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In this video, I talk about why most conferences are overrated and why they suck. People invest a lot of time to attend them in these events and spend money not just for tickets but also for transportation and lodging so these conferences need to meet expectations. Here are some tips to do this:

  • Audience – most of the time, the audience is too broad. Even if it is an app event, design your conferences with specific target audience in mind.
  • Remove the fluffs – ensure that your audience have concrete takeaways so do not forget to insert the ‘how’. Share proven knowledge which worked for your clients. Your events should be way more than just ‘cool’, people should come home with real tactics and strategies in their suitcases.
  • Networking – make sure to bring the best of the best so limit the number of participants. You can do just 30 attendees and give them a section in the conference to get up on stage and share who they are. This makes everyone aware of what each other is working on and can decide who they want to connect more with. You can also allocate a Mastermind day where your attendees can do a roundtable, talk about their business and get feedback from everyone; and a day for speed networking wherein each of them can speak with all of the attendees one-on-one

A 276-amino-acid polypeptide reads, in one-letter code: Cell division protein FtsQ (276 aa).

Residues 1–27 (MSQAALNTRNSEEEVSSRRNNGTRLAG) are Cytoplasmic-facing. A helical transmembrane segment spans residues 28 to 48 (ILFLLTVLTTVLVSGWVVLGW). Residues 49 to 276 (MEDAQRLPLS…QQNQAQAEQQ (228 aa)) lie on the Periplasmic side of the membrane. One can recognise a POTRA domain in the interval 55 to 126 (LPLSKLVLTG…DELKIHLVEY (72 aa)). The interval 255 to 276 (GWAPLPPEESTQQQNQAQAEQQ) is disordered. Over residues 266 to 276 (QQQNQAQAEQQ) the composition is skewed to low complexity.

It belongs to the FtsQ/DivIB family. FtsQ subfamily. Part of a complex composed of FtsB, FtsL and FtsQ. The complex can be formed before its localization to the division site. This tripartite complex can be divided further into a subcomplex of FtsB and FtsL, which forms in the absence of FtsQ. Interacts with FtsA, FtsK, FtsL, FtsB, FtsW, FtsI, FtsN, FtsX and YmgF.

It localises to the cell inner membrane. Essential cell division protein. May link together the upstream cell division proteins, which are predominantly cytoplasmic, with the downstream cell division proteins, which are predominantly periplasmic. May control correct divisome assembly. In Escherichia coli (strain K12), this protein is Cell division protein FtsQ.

Events should be all about bringing awesome people together for one common theme: to connect and build and grow business relationships which will help all of us grow.

Steve Young

Founder at AppMasters
I started building apps in 2011 and my first app hit #8 under educational games. I started making a few hundred dollars a month, but had no idea what I was doing. Then in 2013 I decided to start a podcast so I could pick the brains of app creators that I admired including the co-founder of Shazam, Tapbots, Crossy Road, etc and that changed everything.

Now I run an app marketing agency where we’ve helped 8 clients get featured by Apple, 5X downloads with ASO, and get coverage on Techcrunch, Mashable, Venture Beat and other major publications. I also write about apps on The Next Web, Entrepreneur.com, and on my blog AppMasters.co.